0

Full Content is available to subscribers

Subscribe/Learn More  >

Effects of Anomalous Diffusion Mechanisms in Developing Tissue Engineered Constructs

[+] Author Affiliations
Gabriel Chao, Cees Oomens, Rene van Donkelaar, Frank Baaijens

Eindhoven University of Technology, Eindhoven, the Netherlands

Paper No. SBC2007-176507, pp. 1059-1060; 2 pages
doi:10.1115/SBC2007-176507
From:
  • ASME 2007 Summer Bioengineering Conference
  • ASME 2007 Summer Bioengineering Conference
  • Keystone, Colorado, USA, June 20–24, 2007
  • Conference Sponsors: Bioengineering Division
  • ISBN: 0-7918-4798-5
  • Copyright © 2007 by ASME

abstract

Many diffusive processes in biological systems refuse to obey the standard laws of diffusion. In normal diffusion, the diffusivity can be considered constant and the concentration of the diffusive particles follows Fick’s law. However, in highly heterogeneous materials such as tissues, the complex microgeometry of the medium imposes serious restrictions to the mobility of the particles. This scenario is known as anomalous diffusion. Experiments in diverse biological systems including diffusion in the extracellular space of the brain [1], morphogen movement in the extracellular environment [2], protein movement inside cells [3], identified anomalous, rather than Fickian, transport.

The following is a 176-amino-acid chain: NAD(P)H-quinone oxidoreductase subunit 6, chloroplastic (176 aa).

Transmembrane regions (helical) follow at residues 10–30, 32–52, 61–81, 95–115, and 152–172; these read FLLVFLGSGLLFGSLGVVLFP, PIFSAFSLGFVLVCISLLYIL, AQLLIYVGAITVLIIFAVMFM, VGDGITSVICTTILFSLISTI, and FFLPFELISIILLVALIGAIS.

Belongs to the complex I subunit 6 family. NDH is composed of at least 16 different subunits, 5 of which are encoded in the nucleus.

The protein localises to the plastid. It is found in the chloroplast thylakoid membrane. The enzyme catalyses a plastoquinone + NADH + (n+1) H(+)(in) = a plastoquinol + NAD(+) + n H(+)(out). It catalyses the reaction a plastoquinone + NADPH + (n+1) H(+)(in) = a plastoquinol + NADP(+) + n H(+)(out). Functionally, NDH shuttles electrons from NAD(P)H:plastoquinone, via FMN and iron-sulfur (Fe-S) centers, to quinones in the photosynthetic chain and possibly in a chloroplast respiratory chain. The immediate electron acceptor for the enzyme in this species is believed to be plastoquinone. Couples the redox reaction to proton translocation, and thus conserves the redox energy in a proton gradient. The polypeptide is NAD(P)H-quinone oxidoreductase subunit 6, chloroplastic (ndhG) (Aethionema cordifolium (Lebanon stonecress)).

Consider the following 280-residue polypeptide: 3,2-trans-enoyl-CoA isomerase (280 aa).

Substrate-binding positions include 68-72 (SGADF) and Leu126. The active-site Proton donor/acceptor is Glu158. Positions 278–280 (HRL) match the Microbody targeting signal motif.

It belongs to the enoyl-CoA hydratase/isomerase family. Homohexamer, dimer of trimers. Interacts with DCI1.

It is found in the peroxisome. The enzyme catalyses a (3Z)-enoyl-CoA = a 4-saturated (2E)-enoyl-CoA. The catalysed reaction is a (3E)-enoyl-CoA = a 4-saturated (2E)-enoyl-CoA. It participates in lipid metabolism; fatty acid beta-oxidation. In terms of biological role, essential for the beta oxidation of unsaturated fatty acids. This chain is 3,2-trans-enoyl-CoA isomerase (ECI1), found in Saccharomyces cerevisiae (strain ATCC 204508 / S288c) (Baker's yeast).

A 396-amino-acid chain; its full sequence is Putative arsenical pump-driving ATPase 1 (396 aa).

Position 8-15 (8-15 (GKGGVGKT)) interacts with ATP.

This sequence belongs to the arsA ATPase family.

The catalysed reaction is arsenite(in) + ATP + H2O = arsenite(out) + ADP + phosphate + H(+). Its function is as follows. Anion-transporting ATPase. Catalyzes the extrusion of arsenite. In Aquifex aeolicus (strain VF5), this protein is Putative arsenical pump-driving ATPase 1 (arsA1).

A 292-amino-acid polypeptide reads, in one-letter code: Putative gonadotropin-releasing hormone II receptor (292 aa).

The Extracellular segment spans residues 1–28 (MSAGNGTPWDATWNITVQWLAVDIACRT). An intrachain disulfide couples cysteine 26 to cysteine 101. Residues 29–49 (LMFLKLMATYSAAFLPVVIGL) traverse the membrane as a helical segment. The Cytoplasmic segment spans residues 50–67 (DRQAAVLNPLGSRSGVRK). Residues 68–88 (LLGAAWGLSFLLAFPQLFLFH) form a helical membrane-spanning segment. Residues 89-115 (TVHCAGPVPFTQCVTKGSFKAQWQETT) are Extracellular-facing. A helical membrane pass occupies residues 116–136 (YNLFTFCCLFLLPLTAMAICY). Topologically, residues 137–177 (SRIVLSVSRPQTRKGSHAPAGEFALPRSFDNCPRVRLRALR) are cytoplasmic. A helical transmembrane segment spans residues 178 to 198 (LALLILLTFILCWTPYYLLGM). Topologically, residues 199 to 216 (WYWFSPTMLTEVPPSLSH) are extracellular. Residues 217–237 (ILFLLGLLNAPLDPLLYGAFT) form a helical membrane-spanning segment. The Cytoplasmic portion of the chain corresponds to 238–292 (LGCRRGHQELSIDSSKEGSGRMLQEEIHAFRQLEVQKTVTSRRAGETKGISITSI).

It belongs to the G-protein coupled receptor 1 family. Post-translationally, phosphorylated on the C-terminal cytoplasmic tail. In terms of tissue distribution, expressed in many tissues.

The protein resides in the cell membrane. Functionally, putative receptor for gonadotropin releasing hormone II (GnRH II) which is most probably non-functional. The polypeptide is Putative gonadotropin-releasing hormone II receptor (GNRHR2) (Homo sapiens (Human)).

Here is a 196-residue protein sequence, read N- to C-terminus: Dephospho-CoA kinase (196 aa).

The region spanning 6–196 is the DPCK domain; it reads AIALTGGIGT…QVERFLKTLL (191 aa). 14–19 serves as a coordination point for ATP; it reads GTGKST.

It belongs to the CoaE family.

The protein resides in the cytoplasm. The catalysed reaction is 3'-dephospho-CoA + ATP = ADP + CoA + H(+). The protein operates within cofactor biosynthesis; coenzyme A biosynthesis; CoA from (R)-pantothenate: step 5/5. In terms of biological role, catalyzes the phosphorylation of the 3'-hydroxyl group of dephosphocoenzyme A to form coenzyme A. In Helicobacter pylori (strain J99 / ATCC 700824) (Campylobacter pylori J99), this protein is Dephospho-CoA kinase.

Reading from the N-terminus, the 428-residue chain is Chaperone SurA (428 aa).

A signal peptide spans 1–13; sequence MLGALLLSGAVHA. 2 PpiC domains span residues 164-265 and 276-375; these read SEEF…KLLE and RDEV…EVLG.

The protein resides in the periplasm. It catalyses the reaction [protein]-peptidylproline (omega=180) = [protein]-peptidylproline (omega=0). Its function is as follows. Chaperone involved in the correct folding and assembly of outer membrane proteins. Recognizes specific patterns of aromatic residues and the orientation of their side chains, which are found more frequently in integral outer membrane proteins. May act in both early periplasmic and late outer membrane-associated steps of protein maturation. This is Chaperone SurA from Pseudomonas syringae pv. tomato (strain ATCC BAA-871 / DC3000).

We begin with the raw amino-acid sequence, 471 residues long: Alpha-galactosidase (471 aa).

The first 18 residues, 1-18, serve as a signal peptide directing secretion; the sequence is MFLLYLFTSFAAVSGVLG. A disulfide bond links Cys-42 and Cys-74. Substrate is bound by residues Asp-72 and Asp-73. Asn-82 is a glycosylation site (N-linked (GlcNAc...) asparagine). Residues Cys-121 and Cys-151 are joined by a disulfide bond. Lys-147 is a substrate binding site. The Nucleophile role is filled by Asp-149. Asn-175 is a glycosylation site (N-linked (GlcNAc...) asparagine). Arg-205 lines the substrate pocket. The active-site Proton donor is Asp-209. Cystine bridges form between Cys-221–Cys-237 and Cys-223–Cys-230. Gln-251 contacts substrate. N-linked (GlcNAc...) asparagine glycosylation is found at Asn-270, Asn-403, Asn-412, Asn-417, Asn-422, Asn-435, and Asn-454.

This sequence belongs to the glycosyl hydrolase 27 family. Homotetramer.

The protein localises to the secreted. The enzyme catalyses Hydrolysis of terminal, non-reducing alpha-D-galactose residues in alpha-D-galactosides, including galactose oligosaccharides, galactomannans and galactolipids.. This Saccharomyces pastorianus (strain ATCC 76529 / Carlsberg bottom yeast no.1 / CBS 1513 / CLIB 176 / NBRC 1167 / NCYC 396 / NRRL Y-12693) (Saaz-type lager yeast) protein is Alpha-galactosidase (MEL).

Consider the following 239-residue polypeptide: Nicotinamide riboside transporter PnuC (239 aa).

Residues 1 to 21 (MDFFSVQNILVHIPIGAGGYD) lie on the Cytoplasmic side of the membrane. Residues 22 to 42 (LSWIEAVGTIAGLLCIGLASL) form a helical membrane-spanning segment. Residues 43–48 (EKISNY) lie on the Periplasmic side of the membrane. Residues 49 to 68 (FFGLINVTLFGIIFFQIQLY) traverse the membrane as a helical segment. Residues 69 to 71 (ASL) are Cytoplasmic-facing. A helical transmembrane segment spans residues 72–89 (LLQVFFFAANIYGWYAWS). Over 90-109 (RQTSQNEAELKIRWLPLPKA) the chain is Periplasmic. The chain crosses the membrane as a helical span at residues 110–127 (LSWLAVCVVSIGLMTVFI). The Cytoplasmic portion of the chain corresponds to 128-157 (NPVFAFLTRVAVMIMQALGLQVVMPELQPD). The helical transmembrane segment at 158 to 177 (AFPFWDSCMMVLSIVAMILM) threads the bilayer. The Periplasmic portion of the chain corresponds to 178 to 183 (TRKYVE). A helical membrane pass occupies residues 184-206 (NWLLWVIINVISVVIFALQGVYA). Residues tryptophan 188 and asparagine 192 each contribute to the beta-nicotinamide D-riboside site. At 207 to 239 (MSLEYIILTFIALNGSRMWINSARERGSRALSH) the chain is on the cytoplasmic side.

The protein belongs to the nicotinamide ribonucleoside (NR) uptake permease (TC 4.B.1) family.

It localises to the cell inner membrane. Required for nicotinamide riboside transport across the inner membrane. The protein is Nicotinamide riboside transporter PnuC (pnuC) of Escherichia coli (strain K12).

Copyright © 2007 by ASME

Figures

Tables

Interactive Graphics

Video

Country-Specific Mortality and Growth Failure in Infancy and Yound Children and Association With Material Stature

Use interactive graphics and maps to view and sort country-specific infant and early dhildhood mortality and growth failure data and their association with maternal

NOTE:
Citing articles are presented as examples only. In non-demo SCM6 implementation, integration with CrossRef’s "Cited By" API will populate this tab (http://www.crossref.org/citedby.html).

Some tools below are only available to our subscribers or users with an online account.

Related Content

Customize your page view by dragging and repositioning the boxes below.

Related eBook Content
Topic Collections

Sorry! You do not have access to this content. For assistance or to subscribe, please contact us:

  • TELEPHONE: 1-800-843-2763 (Toll-free in the USA)
  • EMAIL: asmedigitalcollection@asme.org
Sign In